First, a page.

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Achieving the MDGs in Yemen : an assessment
 
Author:Al-Batuly, Abdulmajeed; Al-Hawri, Mohamed; Cicowiez, Martin; Lofgren, Hans; Pournik, Mohammad; Collection Title:Policy Research working paper ; no. WPS 6013Paper is funded by the Knowledge for Change Program (KCP)
Country:Yemen, Republic of; Date Stored:2012/03/26
Document Date:2012/03/01Document Type:Policy Research Working Paper
SubTopics:Economic Theory & Research; Emerging Markets; Debt Markets; Population Policies; Public Sector EconomicsLanguage:English
Rel. Proj ID:1W-Mdg Country Studies -- -- P089847;Region:Middle East and North Africa
Report Number:WPS6013TF No/Name:TF055565-KCP; TF057817-KCP - MICRO SIMULATIONS OF POVERTY REDUCTION AND SERVICE DELIVERY IN A
Volume No:1 of 1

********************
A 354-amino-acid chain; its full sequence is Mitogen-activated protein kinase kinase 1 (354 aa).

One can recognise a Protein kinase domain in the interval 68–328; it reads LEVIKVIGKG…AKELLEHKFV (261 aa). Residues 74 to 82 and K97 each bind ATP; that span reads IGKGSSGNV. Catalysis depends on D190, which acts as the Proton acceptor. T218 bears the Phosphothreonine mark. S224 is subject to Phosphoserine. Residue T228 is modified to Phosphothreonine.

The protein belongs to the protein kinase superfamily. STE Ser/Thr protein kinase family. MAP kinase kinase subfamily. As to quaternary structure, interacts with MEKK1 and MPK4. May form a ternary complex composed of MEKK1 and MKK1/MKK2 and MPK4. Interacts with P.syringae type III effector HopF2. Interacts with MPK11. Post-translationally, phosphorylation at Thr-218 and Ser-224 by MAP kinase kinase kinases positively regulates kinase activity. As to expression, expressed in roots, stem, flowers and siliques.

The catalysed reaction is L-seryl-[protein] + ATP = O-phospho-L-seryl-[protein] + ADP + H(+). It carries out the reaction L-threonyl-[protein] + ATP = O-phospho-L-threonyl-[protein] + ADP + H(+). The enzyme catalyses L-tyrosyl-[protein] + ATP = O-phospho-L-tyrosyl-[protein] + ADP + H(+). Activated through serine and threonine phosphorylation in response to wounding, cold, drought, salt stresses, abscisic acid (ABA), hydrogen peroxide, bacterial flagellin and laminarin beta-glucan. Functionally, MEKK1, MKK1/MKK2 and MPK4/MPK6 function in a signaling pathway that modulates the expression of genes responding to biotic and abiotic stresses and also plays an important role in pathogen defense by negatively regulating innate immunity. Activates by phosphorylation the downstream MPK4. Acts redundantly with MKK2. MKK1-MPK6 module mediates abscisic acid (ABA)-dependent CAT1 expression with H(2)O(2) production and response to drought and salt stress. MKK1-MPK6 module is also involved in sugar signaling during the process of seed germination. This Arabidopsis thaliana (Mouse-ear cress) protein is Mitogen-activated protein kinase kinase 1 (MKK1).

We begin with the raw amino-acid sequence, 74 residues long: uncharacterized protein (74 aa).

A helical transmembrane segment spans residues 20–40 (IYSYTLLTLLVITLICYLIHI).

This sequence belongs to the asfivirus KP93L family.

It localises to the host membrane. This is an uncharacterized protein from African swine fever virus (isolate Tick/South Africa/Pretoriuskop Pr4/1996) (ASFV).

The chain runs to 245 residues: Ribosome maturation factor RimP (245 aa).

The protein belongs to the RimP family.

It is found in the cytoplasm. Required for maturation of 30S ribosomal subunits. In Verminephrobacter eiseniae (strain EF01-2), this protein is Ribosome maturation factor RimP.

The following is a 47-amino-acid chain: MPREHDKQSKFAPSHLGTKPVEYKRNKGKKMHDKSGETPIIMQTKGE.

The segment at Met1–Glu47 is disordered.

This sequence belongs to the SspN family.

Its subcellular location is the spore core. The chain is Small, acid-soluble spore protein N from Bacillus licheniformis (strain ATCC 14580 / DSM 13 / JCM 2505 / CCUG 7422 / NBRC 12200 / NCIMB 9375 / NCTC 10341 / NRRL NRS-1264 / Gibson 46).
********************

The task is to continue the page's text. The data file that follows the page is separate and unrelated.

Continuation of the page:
Summary: Once the current political crisis in Yemen has been resolved, it will be ever more urgent to speed up progress, including Millennium Development Goal (MDG) achievements. Drawing on simulations with the Maquette for MDG Simulations (MAMS), a model for strategy analysis, and a linked microsimulation model, this paper addresses Yemen's MDG challenges. A first simulation set considers scaled-up government actions with the aim of fully achieving the 2015 international MDG targets with required additional financing from foreign or domestic sources. The main finding is sobering but not surprising: given the required expansion of MDG -- related services, on-time achievement of key MDG targets does not appear to have been a realistic objective even if the government, hypothetically, would have expanded services with grant aid financing starting from 2005; macroeconomic stability, government efficiency, and the production of tradables would all have suffered due to the size of spending and aid increases as well as the resulting real exchange rate appreciation. The results suggest that countries, instead of relying on international targets, should set MDG targets grounded in their own reality. In light of these results, the authors designed a second simulation set that is focused on the remaining period up to 2015, and on what may be feasible once the current conflict has been settled. The simulations introduce moderate increases in foreign aid or government allocative efficiency. The government uses the resulting fiscal space for spending and service expansion in infrastructure and human development without losses in productive efficiency. The results suggest that, under these conditions, substantial improvements could still be achieved.

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